As technology develops, the ethical and moral questions surrounding the use of data and privacy grow.
Since the advent of the Internet, businesses are quickly gaining new ways to find out information about their consumers.
Marketing automation that includes software that tracks a potential client's "buyer journey" often tracks the customer's every click.
This can be problematic when a customer's privacy is compromised.
Where's the Line?
It is difficult to know where the imaginary line is when it comes to big data and marketing intelligence.
Everyone has a different level of comfort when it comes to privacy and perceived invasion, and every company has a different approach to collecting and analyzing customer data.
What is certain is that the line does get crossed, as is demonstrated by the infamous Target Corp. scandal, where an analytics program revealed a teenager's pregnancy to her family.
Often, the technology we rely on to gather information on our customers is somewhat out of our control because it is partially or fully automated.
This means that mistakes are made, and ethical questions arise.
It can be difficult to obtain a customer's permission to track their online movement, and it is not necessary, legally, to do so.
While internet users are aware by now that very little on the web is actually private, most users wish to have some form of control over who is seeing their online movement and preferences.
This is why highly targeted ads that appear on a user's screen can be so unsettling.
For example, a user searches google for shoes, and then sees an advertisement for a shoe company ten minutes later on a completely different site.
Society has grown used to this, but it does not make everyone comfortable, and suggests that we are sharing more than we are aware of with big business and advertisers.
Dirty Marketing vs. Permission Marketing
Sometimes the issue isn't privacy, but unfair treatment.
For example, when Orbitz used their analytics results to determine that because Apple computer users tended to spend more on airline tickets, they could show them higher prices.
This sort of discrimination brings up new ethical questions as society gets used to the internet and big data.
How do companies determine what quantifies "dirty" marketing, and how do they avoid it?
Permission is something that has been a factor in marketing for some time.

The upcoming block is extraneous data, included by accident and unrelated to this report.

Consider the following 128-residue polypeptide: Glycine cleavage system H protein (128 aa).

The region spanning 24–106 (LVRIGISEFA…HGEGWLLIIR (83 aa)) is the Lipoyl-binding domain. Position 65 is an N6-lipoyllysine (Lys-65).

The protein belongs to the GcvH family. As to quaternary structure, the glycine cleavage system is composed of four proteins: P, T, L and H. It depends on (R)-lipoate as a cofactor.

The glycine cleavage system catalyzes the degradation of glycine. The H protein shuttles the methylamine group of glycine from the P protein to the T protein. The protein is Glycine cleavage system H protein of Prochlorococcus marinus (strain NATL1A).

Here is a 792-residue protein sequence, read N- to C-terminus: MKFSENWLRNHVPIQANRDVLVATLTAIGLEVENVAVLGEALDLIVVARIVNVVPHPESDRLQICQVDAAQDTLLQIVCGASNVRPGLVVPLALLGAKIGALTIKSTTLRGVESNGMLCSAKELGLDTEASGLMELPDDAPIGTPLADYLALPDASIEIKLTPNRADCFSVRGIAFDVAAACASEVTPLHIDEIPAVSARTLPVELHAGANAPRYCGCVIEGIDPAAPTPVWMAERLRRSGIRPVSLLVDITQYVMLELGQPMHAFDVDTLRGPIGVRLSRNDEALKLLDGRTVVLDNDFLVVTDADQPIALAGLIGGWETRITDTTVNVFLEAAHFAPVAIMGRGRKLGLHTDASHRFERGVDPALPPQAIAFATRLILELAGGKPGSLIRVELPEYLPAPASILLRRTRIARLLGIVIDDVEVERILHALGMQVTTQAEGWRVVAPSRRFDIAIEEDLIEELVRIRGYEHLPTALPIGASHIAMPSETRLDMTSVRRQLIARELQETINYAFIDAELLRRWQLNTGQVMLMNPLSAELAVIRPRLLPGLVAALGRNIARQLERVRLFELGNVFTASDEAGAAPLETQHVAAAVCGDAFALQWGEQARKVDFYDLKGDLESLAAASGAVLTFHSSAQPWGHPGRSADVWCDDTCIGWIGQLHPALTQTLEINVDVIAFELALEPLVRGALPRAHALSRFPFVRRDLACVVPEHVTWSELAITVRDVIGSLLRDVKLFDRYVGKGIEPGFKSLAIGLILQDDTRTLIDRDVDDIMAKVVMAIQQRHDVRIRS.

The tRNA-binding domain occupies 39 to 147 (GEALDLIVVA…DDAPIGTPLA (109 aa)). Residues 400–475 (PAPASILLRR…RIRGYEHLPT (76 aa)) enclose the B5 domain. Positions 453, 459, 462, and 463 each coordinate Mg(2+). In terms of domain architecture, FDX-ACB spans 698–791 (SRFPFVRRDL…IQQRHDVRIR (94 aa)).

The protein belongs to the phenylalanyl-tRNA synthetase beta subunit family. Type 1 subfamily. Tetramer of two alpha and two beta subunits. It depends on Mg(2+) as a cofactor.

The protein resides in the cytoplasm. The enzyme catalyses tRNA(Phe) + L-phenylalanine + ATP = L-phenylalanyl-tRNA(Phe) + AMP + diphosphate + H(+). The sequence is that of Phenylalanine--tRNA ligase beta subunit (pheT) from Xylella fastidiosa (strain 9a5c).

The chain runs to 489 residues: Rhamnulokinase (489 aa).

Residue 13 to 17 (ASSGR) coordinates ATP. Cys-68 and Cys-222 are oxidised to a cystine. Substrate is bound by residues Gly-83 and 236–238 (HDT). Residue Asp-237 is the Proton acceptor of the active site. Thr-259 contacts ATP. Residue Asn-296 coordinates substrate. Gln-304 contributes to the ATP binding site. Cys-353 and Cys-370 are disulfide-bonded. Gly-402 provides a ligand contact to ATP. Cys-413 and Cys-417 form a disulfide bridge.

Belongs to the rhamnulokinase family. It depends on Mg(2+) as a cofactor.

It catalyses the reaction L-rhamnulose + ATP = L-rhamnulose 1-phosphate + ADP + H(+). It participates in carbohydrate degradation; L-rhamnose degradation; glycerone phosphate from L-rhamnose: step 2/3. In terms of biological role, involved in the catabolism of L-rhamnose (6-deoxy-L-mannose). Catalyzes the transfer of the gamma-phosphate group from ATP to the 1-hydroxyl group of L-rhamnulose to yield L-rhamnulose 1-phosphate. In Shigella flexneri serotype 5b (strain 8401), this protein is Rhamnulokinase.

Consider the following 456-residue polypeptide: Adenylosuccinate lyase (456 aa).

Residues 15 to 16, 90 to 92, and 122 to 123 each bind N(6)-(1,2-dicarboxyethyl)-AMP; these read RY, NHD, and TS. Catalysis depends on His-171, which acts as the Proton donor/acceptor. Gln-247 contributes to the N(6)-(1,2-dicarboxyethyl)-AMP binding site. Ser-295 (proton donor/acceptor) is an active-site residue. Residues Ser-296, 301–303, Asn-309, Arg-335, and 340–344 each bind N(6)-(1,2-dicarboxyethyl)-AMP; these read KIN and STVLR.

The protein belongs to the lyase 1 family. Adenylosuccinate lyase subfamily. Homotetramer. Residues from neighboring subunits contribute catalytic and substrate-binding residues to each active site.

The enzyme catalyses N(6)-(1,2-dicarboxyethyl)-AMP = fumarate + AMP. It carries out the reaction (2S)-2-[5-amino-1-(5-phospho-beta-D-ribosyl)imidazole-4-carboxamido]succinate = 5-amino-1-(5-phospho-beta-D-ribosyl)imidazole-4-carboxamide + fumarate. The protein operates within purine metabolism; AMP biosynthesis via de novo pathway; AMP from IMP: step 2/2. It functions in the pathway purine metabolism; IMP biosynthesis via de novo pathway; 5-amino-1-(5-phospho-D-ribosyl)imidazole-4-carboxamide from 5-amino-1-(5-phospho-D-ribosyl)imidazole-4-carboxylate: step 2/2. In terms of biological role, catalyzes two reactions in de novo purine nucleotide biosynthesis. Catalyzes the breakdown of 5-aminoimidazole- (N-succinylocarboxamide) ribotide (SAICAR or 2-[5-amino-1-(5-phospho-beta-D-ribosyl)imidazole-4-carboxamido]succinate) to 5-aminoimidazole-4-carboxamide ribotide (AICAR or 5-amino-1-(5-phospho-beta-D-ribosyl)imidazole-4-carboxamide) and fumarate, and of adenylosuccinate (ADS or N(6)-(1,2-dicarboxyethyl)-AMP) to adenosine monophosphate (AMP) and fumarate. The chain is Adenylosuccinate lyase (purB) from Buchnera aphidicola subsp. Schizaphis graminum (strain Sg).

Permission marketing is the idea that marketing works best when the visitor or customer has given permission to be marketed to.
This might sound too good to be true, but many online users do voluntarily give out their email address in order to access information they find relevant, such as to access an Ebook download or to join a mailing list with content that interests them.
Getting someone's permission does two things:
- It helps to curtail the ethical "big data' issues discussed above and
- It makes the recipient of the marketing campaign more receptive to the content and more likely to pay attention to the campaign since they feel that they freely chose to participate in it.
Arguing that permission marketing is the only ethical marketing may be going too far.
However, it is an idea that is worth considering when it comes to deciding a rule of thumb for interacting with customers and collecting data.
When it comes to playing it safe, allowing customers to direct what they are comfortable sharing is always best.
How Surveys Can Help
This is why surveys are a safe choice for big data collection amongst current customers.
Surveys ask customers to provide declarative data instead of recording tracked data, meaning the customer never shares something they don't want to share.
The fact that the information provided in a survey is provided by the customer himself can be a relief to advertisers who are concerned with breaching ethical standards in their data collection practices.
Survey data is also very accurate and a valid way to acquire leads.
A customer responding in their own words to marketing related questions helps marketers to avoid drawing false conclusions based simply on numbers.
For example, if you use site tracking to measure a potential customer's interest in your product, you may confuse a student doing a research project on your industry with a very interested potential customer.
Both would visit your site often in a short period of time, but for very different reasons.
Surveys allow you to get straightforward, qualitative data about your customers as well as help you to avoid privacy issues.
Whether with surveys or with other mediums of customer-based data collection, it can be surprising how willing customers are to share their information with you when they feel empowered to do so.
Because surveys allow you to craft questions based on the specific type of customer, you can often yield impressive results by asking compelling and relevant questions that spark a customer's interest.
This method of "tracking" customers may be preferable to strictly relying on "click" tracking and impersonal, somewhat sneaky analytics.
Wherever you fall on the big data/privacy debate, it's important to always respect your customers and give them an opportunity to speak for themselves.
Maintaining confidentiality about the data you collect and being vigilant to avoid mistakes is essential when it comes to data collection.
There will always be those who decide not to take the high road, whether by selling data without consent or ignoring "do not track" options when customers select them.
Knowing about alternative data collection strategies can help to keep your data clean.